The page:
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Own a Piece of History: Buy Inexpensive 486 Computers

A 486 computer for sale is based on Intel's 80486 microprocessor. Also known as i486, these were produced between 1989 and 2007. If you're looking for a 486 computer, eBay can help you find a reasonably priced used 486 PC.

Types of 486 computers for sale

The original 486 used a 32-bit x86 microprocessor designed by Intel. However, you will also come across a variety of different models manufactured by rivals. Some of the most well-known variations are:

  • Intel RapidCAD: This model is also known as 486DX. It was specifically designed for improvements in floating-point operations.
  • i487SX: It is often referred to as a slightly upgraded version of the 486DX and i486SX with one additional pin.
  • i486 OverDrive: These were upgraded versions of i486SX, i486SX2, i486DX2 or i486DX4. Using an advanced processor, the underlying functions were similar to i487SX.
Which are some of the major brands using Intel 80486 processors in 486?

Compatible processors for 486 have been produced by multiple brands, which include IBM, Texas Instruments, AMD, Cyrix, UMC, Compaq, and SGS Thompson. A lot of variations were clones, while others used advanced instructional sets. Intel also collaborated with IBM to produce different variants of machines based on the original 80486 microprocessor. AMD was another company that used its patents to develop a range of 80486-like processors. These processors proved a reliable alternate to Intel-based 80486.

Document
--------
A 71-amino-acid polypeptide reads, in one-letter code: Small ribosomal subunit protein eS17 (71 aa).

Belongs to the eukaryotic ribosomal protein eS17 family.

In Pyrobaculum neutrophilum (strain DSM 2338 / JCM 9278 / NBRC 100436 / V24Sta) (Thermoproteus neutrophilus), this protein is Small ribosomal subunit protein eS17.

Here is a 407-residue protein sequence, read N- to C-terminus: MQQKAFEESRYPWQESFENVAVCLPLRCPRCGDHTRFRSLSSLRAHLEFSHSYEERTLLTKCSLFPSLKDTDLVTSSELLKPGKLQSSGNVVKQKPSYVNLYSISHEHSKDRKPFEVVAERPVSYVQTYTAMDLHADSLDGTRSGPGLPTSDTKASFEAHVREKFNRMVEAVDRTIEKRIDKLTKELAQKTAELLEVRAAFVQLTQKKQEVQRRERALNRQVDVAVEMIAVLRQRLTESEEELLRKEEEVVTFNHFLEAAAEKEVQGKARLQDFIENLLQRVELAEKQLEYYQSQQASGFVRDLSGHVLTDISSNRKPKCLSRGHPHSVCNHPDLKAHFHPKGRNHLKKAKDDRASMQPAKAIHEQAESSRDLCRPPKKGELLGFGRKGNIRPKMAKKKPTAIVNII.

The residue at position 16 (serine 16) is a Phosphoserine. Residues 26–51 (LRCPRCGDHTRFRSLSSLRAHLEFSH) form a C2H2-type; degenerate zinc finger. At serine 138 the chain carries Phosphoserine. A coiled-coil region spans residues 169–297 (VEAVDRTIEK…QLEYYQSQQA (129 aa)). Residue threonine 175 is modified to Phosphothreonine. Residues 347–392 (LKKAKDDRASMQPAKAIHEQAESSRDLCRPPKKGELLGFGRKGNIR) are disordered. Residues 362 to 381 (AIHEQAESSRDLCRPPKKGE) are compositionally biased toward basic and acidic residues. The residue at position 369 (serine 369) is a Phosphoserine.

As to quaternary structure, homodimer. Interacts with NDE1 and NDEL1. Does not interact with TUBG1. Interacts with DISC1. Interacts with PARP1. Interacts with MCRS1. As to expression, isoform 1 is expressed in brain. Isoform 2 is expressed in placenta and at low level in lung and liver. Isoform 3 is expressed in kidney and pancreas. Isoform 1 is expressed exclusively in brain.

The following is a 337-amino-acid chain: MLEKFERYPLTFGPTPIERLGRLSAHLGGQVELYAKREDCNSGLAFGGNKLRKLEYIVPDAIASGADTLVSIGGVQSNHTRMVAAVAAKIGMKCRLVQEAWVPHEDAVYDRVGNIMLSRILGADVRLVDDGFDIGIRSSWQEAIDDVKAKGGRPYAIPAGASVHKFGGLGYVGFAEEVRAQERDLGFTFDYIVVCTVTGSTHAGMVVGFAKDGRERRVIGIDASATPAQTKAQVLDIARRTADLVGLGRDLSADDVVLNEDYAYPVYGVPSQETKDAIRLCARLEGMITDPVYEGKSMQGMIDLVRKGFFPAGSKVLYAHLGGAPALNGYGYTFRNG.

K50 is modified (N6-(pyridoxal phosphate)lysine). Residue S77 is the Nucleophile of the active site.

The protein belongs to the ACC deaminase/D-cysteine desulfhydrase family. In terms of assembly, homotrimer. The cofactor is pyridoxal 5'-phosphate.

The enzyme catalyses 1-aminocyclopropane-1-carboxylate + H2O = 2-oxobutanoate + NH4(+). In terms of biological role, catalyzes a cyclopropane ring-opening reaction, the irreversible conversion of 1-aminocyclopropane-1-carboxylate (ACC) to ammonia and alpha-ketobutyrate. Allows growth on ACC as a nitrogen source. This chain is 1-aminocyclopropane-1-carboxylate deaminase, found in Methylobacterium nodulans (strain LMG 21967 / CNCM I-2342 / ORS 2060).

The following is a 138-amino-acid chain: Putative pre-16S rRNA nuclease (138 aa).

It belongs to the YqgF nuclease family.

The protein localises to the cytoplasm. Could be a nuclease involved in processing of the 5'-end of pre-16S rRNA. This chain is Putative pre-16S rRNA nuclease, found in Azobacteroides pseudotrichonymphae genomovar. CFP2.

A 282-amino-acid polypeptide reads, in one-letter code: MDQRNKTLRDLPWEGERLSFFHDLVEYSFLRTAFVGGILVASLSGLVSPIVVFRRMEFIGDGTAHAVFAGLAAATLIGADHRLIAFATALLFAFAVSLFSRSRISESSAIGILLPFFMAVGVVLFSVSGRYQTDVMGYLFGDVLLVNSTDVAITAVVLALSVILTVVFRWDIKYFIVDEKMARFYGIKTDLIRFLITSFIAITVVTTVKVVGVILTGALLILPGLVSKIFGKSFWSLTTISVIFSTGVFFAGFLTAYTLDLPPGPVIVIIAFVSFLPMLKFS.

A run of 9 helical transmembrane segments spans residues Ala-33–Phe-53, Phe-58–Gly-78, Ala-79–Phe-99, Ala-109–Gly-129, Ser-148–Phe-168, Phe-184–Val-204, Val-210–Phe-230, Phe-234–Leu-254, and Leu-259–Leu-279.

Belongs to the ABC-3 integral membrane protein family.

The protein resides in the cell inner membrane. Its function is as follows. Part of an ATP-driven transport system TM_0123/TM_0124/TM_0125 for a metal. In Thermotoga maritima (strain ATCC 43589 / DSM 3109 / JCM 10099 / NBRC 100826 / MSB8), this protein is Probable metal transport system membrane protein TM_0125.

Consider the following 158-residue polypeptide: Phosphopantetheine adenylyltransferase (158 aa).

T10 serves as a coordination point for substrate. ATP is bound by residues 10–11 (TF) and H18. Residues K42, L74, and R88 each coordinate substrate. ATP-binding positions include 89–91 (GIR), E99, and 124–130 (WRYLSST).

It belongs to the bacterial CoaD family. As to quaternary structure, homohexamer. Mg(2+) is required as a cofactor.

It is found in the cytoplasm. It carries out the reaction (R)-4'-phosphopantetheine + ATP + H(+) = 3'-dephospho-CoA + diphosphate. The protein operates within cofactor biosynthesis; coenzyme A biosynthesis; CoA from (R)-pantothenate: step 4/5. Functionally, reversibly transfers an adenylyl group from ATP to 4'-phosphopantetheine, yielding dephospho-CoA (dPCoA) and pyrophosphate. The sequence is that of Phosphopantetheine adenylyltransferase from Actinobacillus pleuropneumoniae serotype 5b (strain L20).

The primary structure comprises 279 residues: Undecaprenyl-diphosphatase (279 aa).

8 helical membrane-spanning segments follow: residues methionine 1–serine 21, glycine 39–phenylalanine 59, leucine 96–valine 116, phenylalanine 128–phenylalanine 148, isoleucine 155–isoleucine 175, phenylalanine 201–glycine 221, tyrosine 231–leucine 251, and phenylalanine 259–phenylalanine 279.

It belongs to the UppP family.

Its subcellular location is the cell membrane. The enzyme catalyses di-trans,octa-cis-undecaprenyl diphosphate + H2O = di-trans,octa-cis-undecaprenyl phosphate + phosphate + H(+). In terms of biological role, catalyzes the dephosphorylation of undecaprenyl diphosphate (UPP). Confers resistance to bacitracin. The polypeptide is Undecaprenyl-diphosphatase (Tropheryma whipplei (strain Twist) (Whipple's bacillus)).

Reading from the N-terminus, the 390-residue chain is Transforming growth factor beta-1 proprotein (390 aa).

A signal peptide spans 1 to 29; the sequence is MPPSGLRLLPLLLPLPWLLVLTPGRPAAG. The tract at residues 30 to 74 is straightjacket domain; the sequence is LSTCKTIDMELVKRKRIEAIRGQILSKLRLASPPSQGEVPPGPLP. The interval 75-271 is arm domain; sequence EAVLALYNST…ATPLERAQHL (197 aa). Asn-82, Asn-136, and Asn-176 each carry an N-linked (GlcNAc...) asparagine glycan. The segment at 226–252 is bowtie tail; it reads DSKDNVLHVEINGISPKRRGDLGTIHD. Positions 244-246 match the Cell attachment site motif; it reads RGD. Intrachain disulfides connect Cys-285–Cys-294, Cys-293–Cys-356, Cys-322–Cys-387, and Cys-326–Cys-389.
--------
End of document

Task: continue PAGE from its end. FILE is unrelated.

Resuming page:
Compaq was among the first companies to launch a portable Compaq 486 laptop. It used an Intel 80486DX2 to support 210MB of hard disk and up to 32MB of RAM. Later, Compaq 486 desktop versions utilized similar technology to market its computers. Cyrix is another successful brand that relied on the original design of Intel 80486 microprocessors to market a variety of laptop and cost-sensitive desktops. The Cyrix chips were generally considered equivalent to computers using the Intel and AMD 486 processors.

A 486 computer for gaming

During the MS-DOS era and prior to Windows-based computers, the 486DX2 66 MHz processor was the major brain behind the major computer games of the era. Using a VESA local bus video card, it offered a streamlined graphical interface to users. In fact, the processor constituted enough power to easily handle memory and CPU cache of the most advanced computer games. Later models of 486 computers also supported the plug-and-play feature. Some of the well-known MS-DOS games that you can still play include “Doom," “Sid Meier's Civilization," “SimCity," “Scorched Earth," “Prince of Persia," “Tetris," and “Donkey Kong."

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